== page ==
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Governor's Cup 2014

Bordeleau Vineyard & Winery became the first Eastern Shore Winery to win Best in Show for their Cabernet Sauvignon Amarone 2008.

See the full results here

Chesapeake Wine Country making its Mark

The big question about Chesapeake Wine Country these days centers on economic growth, the broader branding of the region and the reputable wines to be had.

Read the full report from shorevines here

The Gifted Farmer

Doris Behnke, farmer and vineyard owner, together with her husband Eric have opened a Wine Tasting Room and Gift Shop in the town of North East instead of at their vineyard. A unique debut for our growing Chesapeake Wine Country.

Read the full report from shorevines here

  1. Guvernor's Cup 2014
  2. Chesapeake Wine Country making its Mark
  3. The Gifted Farmer

Research & Development: Bringing Up Maryland Wines One Vine at a Time

by Joe L. L. Yates | 8.25.2012

On the Eastern Shore of Maryland, nestled down in Queen Anne’s County, at the Wye Research and Extension Center, part of the Ag Extension of UMD, imported, hybridized, and cloned vines are grown while Maryland grape growers continue exploring the best options for the climate.
Some readers may not realize but Maryland does not have the same history of grape growing and winemaking as Bordeaux. Of course, that also means that Maryland, as with all New World winemakers, is not restricted by the same, sometimes stifling, conventions of European winemaking.

    At the Wye Institute’s Test Vineyard, Dr. Joe Fiola explores a panoply of vines – testing for cold-hardiness, disease resistance, output, and, of course, the quality of the wine they make. Working in the field for over 20 years since his time at Rutgers University, Dr. Fiola has managed to turn a number of heads with some varieties others wouldn’t have given another look by regularly winning competitions with his experimental and exotic wines. This, in addition to showing quality from more traditional varieties grown in the Eastern Shore climate, such as Pinot Gris or Sauvignon Blanc.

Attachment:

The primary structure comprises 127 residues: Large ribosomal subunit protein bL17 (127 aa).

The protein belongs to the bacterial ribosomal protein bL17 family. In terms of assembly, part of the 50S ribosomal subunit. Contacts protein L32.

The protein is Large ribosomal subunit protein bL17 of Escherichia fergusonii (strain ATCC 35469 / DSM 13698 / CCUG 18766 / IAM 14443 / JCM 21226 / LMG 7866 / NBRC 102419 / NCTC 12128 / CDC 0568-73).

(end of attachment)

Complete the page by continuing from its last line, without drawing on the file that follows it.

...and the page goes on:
“Good management,” said Fiola, “Can, to an extent, overcome bad soil and bad climate but it is best to have a variety that is well adapted to the local conditions.” ‘Bad’ here meaning ‘not Bordeaux‘ since the industry and consumer’s familiarity are both based around the traditional European associations.
    With now upwards of 50 wineries in Maryland and six just up on the Upper Eastern Shore, clearly some people are managing to demonstrate the quality and worthiness of the state’s terroir and varieties.
    Recently, Dr. Fiola hosted a University of Maryland Extension/Maryland Grape Grower’s Association event at the Wye Institute’s Test Vineyard, walking current and would-be grape growers through the tendencies of more untried or lesser-known varieties as exhibited in the climate over the past several years. At the same tour, Fiola gave a short interview concerning his current views on which Maryland varietals hold the most promise. Of course, even better than learning of the differences of heritage and habit of the vines, afterwards the vineyard walkers attended a tasting hosted by Dr. Fiola– all of wines he had made from grapes grown at the Wye R&D vineyard. Among the varieties sampled were the Russian hybrid Kozma, the Italian Negro Amaro, and one variety thus far only known to the UMD Extension, Linae.
Linae presents an interesting look into the world of modern wine; it’s a new vine, they’re not sure what it is, or where it came from and in addition to that, it regularly produces an enjoyable, aromatic white Maryland wine. So, they decided to name it after scientist Carolus Linnaeus, who began the convention of Genus species naming, and, as Dr. Fiola said, “Because good wines need pretty names.”
One vintner at the event had this reflection “[Once you] get someone to the winery and give them wine they enjoy, they’ll buy it whether or not they recognize it.”
This series of "shoreVines & Wines are Growing" articles brought to you by shoreVines , an initative sponsored by the Upper Shore Regional Council and designed by Loblolly Productions.


Joe Yates is a Washington College alumnus, and current associate at Loblolly Productions.

shoreVines and Wines are growing...

On the Upper Eastern Shore our shoreVines pioneers are building a "chesapeake wine country"...
a combination of “family farms” looking to diversify and a significant group of new “entrepreneur” growers has fueled a "pioneer" movement in the planting of vineyards and the establishment of Wineries on the Upper Eastern Shore of Maryland.

With the current demand for grapes, good potential profitability per acre, and the “romanticized aura” of wine growing, the trend is expected to develop into economic opportunity and sustainable agri-businesses.